When I was young, the big examination that everyone talked about was called the ’11-Plus’. At primary school, we didn’t have exams beteen the ages of 5-10, but we did have ‘Tests’ as we got older. They took the form of essays, handwriting, or simple times tables and sums. But pass or fail, those tests didn’t really mean that much to us schoolkids.
The 11-Plus however, that was a big deal.
Here is some information from Wikipedia, so you know what I’m writing about.
The eleven-plus (11+) is a standardized examination administered to some students in England and Northern Ireland in their last year of primary education, which governs admission to grammar schools and other secondary schools which use academic selection. The name derives from the age group for secondary entry: 11–12 years. The examination tests a student’s ability to solve problems using a test of verbal reasoning and non-verbal reasoning, with most tests also offering papers in mathematics and English. The intention was that the eleven-plus should be a general test for intelligence (cognitive ability) similar to an IQ test, but by also testing for taught curriculum skills it is evaluating academic ability developed over previous years, which implicitly indicates how supportive home and school environments have been.
As you can see, if you wanted to get into a ‘better school’ you had to pass it. My parents wanted me to get into a Grammar School. Working-class people always believed that Grammar Schools gave you a better start in life. There was a lot of pressure for me to pass it, and I remember being obsessed with doing so. I was also ‘bribed’ with the promise of a new bicycle if I passed.
When it came, it was nowhere near as hard as I had feared, and I passed it in the top segment of the class, with flying colours. I got the bike, and had such good results I was offered a scholarship to a ‘posh’ school in Dulwich. That made my parents very proud. However, I didn’t want to go to school with posh boys in Dulwich, or with clever-clogs kids to a Grammar School. I wanted to go to a modern mixed-sex school, a progressive school known as a Comprehensive. Despite arguments with my parents, I got my way, and I am so glad I did. Because it was a great school.
A good education
Once I was fifteen years old, we were preparing to take the next round of examinations, known then as ‘O’-Levels. We had been learning the syllabus in those subjects for some time, and depending on ability, we would be entered for up to ten examinations in different subjects. It was well-known at the time that you had to have at least two ‘O’-Levels in English and Maths to hope to get any decent job later. Four were better, six were very good. Having abandoned the science subjects early on, I took eight ‘O’-Levels when I was 16 years old. Maths, Art, French, History, English language, English Literature, Geography, and Religious Education.
When the results were announced that summer, I had achieved pass rates in seven of those, including the desired Grade One in both English subjects and in French and History. Only Geography had escaped me, so I applied for a resit and passed that a few weeks later. My parents were pleased.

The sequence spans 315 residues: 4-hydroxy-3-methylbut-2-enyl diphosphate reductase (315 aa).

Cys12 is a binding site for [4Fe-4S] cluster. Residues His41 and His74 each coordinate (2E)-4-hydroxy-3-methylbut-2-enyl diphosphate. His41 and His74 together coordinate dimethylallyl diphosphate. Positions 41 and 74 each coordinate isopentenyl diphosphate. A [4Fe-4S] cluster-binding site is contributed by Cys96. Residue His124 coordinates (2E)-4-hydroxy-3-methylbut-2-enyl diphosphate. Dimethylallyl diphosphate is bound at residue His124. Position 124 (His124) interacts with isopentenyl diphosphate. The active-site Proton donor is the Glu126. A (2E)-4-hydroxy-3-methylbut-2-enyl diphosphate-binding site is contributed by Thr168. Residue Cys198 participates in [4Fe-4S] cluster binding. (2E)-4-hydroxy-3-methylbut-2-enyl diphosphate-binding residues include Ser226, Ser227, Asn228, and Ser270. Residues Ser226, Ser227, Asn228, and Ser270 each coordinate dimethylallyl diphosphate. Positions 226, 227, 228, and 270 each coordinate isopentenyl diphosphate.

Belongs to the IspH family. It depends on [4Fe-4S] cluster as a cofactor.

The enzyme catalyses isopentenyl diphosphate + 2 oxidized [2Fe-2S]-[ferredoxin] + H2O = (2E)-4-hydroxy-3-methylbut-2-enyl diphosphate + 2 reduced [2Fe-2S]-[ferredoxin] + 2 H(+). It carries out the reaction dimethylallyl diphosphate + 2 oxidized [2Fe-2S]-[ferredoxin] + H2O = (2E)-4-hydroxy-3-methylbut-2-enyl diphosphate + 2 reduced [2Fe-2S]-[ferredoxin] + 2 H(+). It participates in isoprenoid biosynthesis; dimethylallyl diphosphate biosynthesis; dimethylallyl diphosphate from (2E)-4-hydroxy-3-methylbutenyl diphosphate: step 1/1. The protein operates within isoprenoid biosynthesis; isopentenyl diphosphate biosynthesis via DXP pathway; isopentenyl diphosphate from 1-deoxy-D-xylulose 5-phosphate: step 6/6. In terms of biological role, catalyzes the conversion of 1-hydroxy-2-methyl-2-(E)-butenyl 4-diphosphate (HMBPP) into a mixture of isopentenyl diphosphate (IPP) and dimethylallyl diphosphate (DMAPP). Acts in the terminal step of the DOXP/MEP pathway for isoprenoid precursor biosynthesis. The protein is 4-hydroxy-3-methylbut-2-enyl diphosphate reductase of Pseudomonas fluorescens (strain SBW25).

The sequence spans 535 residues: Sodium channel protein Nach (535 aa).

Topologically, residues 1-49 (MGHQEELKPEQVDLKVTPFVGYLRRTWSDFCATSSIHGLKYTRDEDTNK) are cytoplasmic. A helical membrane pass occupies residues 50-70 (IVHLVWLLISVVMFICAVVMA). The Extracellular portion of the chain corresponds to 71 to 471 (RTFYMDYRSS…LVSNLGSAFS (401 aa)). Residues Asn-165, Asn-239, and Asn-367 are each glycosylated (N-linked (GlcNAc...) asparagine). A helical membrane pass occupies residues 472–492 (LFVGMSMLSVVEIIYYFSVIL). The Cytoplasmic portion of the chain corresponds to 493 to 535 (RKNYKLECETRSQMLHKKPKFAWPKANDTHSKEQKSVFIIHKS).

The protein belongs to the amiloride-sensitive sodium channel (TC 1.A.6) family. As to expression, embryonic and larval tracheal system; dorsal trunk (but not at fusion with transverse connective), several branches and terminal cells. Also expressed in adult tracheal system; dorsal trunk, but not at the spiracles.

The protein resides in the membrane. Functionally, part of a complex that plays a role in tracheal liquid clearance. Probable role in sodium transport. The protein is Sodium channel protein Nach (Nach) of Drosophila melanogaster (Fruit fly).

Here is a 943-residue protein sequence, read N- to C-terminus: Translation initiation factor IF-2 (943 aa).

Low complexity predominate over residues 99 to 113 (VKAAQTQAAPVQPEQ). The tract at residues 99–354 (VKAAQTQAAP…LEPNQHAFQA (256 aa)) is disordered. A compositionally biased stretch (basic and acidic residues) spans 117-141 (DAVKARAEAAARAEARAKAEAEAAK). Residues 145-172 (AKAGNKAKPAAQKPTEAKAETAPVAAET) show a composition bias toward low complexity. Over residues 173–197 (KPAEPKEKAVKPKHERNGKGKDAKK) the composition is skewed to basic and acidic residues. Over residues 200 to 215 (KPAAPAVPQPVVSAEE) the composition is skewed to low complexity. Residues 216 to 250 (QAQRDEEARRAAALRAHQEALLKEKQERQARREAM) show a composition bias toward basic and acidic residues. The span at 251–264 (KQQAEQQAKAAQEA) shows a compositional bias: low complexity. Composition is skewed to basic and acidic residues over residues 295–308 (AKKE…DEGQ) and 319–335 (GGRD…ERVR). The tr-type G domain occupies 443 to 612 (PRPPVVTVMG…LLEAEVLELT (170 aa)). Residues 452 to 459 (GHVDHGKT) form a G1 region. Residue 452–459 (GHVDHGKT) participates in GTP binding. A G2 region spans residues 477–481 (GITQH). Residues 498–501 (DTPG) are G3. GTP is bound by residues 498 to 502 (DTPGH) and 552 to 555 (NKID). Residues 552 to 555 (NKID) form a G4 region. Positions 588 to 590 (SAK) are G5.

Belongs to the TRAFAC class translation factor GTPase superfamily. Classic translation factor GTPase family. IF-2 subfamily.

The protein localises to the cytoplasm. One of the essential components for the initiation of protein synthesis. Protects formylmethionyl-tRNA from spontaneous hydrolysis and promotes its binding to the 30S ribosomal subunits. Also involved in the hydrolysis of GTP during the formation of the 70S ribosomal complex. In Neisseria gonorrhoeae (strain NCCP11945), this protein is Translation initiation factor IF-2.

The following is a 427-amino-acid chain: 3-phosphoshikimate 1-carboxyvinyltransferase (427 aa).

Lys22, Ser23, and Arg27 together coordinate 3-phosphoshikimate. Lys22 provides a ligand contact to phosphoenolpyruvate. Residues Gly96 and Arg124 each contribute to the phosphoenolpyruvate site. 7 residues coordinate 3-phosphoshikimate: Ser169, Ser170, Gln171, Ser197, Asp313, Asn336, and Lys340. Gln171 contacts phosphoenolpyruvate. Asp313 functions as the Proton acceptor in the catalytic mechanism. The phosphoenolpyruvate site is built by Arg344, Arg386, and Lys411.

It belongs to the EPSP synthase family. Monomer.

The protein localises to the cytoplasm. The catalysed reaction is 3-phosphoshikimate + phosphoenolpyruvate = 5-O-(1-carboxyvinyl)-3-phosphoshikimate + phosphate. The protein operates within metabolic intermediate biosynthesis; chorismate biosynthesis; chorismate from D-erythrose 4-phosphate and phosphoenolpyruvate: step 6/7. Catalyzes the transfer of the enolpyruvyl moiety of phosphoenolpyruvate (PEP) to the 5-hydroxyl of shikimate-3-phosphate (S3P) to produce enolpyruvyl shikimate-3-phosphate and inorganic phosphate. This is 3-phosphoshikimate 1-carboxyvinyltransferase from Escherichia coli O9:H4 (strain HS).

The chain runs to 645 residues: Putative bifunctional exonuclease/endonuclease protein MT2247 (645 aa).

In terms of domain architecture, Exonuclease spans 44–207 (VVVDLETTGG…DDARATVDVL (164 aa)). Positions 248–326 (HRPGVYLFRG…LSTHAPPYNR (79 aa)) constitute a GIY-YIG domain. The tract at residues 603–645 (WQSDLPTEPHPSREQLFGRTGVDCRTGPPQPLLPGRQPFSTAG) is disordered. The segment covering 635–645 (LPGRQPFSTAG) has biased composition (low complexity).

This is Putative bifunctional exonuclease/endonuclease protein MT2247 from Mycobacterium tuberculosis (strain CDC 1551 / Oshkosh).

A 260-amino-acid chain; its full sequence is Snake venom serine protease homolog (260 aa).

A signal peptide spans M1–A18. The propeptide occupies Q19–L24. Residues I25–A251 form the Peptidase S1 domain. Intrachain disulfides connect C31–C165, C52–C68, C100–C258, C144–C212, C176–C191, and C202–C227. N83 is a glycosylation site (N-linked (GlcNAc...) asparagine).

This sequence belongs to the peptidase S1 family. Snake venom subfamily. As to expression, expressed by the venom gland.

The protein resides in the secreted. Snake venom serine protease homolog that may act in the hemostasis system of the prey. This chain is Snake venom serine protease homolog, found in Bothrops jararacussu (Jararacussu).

I returned to school after the holidays and moved into the Sixth Form. I was set to study four subjects for the higher ‘A’-Level exams that were a requirement for application to a University. I knew I had to have two good-grade passes to get into a university, but four would guaranteee my choice. I picked English Language, English Literature, French, and History. My teachers in those subjects were all very encouraging, but four was a big ask. It was a huge amount of work for a teenage boy that wanted to go out with his mates, had a regular girlfriend, a Saturday job, and had even passed his driving test later, whilst still at school.
Very soon, I started to lose interest in three years more study at University, and despite doing well at school, I resolved to leave not that long after my seventeenth birthday, without sitting those exams. I upset my teachers, and greatly disappointed my parents. At least my eight ‘O’-Levels stood me in good stead, as I was never turned down for any job I applied for.
But exams were not behind me. When I joined the Ambulance Service I had to take regular exams, written and practical, to pass through the Training School. Even once I left aged almost fifty, I had to take some very difficult exams at the Police Training College when I went to work for the Metropolitan Police in London. And they had a sting in the tail. They were pass or fail weekly, so fail the Friday exam any week, and you were potentially out of work, looking for a job. Perhaps the worst pressure I had ever been under.
Thankfully, exams are now definitely behind me for good. Though struggling to learn WordPress blogging in 2012 felt like one, and wrangling with the operating system on my computer continues to feel like one almost daily.